• By using the “&” symbol, YAML can reuse blocks. This is one of the reasons it is used to describe infrastructure, like Kubernetes stacks. JSON doesn't have an equivalent operation.

Disadvantages of YAML

  • Incorrect indentation or spacing easily generates validation errors.
  • The declarative nature of YAML makes debugging more difficult: the Alpha-Code for Norway (NO) can be interpreted as a boolean value.
  • No breakpoints.

Differences between JSON and YAML

YAML and JSON are two popular languages, similar in structure and usability. Their differences in design, syntax, and functionality make the choice between them a matter of purpose.




Easy to read, though with brackets, commas, and quotes.

Easier to read than JSON, but sometimes leading to misinterpretations in attribute values.


Supports simple hierarchy through associative arrays and lists.

Natively supports object references and relational trees. 


Simple data types and structure.

Possibility to have complex data structures with more complex data types available.


Faster generation and parsing.

More complex data structures slow down parsing.


Active, engaged community, many available libraries.

Smaller community than JSON, which means fewer libraries and support.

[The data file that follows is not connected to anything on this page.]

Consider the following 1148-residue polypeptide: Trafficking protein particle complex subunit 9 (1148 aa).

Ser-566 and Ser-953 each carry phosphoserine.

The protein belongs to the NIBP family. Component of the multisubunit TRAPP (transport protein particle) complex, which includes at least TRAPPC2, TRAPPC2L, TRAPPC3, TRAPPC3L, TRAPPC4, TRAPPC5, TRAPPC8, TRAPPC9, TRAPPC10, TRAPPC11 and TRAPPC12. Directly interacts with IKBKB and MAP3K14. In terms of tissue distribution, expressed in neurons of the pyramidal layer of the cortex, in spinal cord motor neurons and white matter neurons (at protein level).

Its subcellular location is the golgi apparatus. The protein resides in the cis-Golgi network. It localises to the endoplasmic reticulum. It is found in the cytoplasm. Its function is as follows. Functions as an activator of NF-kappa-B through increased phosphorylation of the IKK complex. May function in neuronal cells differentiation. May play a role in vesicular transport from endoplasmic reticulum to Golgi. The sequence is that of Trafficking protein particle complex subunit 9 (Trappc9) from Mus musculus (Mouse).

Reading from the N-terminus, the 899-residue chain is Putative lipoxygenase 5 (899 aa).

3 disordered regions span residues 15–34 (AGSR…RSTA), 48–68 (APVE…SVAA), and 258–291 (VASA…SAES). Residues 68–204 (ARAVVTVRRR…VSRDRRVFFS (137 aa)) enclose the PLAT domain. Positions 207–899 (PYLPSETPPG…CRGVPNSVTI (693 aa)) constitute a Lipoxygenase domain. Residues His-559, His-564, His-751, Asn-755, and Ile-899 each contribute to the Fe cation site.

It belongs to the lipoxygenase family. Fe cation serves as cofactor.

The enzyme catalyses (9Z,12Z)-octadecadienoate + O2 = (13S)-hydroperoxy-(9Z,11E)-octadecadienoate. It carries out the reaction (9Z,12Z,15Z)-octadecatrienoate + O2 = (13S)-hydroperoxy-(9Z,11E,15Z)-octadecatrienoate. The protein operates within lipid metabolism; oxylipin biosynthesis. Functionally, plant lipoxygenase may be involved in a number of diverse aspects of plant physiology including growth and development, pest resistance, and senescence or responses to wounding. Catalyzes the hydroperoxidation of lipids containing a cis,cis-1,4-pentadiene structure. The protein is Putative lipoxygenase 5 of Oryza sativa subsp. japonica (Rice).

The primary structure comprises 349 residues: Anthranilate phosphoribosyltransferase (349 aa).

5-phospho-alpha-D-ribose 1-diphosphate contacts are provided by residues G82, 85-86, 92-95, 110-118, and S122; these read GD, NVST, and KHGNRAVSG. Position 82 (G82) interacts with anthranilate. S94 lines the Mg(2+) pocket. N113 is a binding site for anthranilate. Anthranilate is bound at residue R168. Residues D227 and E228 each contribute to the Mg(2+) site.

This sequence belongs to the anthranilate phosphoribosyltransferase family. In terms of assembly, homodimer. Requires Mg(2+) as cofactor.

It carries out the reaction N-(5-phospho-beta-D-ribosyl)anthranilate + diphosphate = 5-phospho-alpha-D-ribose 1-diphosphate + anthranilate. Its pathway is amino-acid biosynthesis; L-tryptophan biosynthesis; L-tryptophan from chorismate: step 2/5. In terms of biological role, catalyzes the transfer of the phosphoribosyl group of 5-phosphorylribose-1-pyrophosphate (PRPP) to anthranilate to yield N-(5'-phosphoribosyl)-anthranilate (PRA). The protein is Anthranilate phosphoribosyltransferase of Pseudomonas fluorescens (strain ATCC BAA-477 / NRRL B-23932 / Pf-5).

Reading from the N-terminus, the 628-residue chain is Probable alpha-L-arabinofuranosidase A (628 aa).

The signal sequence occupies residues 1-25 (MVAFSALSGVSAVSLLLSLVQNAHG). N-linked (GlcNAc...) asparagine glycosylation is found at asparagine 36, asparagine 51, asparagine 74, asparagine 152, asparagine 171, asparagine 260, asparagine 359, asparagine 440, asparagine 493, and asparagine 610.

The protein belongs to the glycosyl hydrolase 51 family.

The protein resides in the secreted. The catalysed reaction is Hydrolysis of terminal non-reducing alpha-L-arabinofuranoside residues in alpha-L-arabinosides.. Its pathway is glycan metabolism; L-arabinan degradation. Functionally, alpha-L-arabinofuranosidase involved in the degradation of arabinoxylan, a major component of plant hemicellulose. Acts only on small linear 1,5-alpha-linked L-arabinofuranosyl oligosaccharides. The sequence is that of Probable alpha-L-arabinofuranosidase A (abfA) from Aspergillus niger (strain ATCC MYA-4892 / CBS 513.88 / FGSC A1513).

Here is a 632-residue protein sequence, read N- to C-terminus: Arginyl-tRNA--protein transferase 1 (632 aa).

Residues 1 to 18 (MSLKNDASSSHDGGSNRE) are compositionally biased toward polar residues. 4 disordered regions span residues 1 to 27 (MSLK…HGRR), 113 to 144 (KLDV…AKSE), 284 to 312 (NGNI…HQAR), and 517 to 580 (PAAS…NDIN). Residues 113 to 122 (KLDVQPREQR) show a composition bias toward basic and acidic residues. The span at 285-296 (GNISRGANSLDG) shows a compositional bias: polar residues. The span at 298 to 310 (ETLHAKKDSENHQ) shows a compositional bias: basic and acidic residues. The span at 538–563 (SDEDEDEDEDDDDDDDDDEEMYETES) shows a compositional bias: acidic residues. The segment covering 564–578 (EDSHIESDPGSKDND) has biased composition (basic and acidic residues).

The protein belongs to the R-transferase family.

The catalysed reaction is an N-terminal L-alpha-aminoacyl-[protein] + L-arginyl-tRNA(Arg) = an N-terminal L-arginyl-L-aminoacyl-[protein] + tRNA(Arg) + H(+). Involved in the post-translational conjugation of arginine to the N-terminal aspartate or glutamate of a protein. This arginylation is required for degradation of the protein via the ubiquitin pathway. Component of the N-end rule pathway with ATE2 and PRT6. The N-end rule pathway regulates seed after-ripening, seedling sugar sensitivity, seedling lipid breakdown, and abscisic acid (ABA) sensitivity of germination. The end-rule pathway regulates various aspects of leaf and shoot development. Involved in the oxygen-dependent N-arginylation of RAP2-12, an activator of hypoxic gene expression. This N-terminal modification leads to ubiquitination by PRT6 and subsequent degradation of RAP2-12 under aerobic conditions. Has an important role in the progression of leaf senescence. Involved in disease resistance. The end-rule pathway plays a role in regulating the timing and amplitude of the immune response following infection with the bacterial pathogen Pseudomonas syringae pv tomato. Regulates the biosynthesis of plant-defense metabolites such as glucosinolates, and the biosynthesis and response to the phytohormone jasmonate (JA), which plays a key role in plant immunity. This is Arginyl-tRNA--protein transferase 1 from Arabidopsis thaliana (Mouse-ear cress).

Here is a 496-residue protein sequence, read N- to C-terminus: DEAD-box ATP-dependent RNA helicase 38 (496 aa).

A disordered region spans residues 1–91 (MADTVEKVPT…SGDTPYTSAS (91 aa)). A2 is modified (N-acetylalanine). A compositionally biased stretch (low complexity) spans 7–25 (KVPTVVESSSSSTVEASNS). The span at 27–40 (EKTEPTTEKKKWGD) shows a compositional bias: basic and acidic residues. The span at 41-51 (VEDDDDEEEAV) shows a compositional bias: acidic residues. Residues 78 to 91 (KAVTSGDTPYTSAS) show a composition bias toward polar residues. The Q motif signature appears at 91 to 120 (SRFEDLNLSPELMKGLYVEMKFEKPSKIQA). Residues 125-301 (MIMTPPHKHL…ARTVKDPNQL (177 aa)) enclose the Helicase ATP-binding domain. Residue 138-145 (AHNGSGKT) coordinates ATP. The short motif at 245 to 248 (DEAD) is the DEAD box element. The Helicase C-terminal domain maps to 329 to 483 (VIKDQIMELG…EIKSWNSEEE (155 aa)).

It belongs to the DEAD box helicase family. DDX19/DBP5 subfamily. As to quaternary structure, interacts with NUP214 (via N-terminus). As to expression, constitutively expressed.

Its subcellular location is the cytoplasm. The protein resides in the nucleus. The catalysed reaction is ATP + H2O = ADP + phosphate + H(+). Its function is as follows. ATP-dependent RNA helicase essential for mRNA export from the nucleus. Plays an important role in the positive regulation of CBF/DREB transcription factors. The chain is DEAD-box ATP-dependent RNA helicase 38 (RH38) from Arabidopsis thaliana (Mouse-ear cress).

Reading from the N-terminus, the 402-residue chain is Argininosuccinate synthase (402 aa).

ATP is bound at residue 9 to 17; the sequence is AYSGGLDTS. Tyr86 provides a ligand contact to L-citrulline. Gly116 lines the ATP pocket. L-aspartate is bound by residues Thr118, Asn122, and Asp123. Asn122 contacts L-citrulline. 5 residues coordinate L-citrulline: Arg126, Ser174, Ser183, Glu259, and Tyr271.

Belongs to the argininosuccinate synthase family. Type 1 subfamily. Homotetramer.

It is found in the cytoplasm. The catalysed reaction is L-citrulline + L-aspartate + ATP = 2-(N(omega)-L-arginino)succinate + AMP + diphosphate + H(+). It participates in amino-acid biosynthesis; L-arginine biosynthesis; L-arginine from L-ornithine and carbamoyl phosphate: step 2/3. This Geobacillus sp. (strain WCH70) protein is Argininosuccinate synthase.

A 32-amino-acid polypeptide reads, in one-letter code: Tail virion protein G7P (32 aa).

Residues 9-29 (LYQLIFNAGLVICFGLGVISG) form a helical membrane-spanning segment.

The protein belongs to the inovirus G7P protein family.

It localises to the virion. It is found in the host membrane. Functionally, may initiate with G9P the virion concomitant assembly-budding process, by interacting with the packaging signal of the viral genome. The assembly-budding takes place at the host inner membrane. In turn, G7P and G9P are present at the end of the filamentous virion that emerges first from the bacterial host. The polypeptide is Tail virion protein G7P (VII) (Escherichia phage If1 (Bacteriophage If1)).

It has fewer native features than YAML, which curbs data serialization complexity. 

More interesting for complex data serialization.

YAML vs JSON: Which is better?

When choosing between JSON or YAML format, just follow function: what do you need them to do?

JSON has a faster delivery since it works perfectly as a simple data exchange format. But it is limited to the supported data types, which can require extra resources to deal with data sets with a larger number of data type options. It is easy to read once you’re over the brackets and quotes, which is an advantage since they delimit specific items, reducing the risk of parsing misinterpretation.

YAML, on the other hand, almost doesn’t read like code. And the matryoshka-like ability to include objects within objects allows for greater data complexity. The downside? Such complexity slows down the parsing and generation process. But with a range of complex data types available, it has its appeal and is a great option to expand the types of information to be made available.

The purpose and priority of the information to deliver are also important, and a logical hierarchy should be defined before starting coding. This prior organization will define the structure of the document and how data will be presented.

No matter the choice, it’s all about what your data is supposed to do in the end.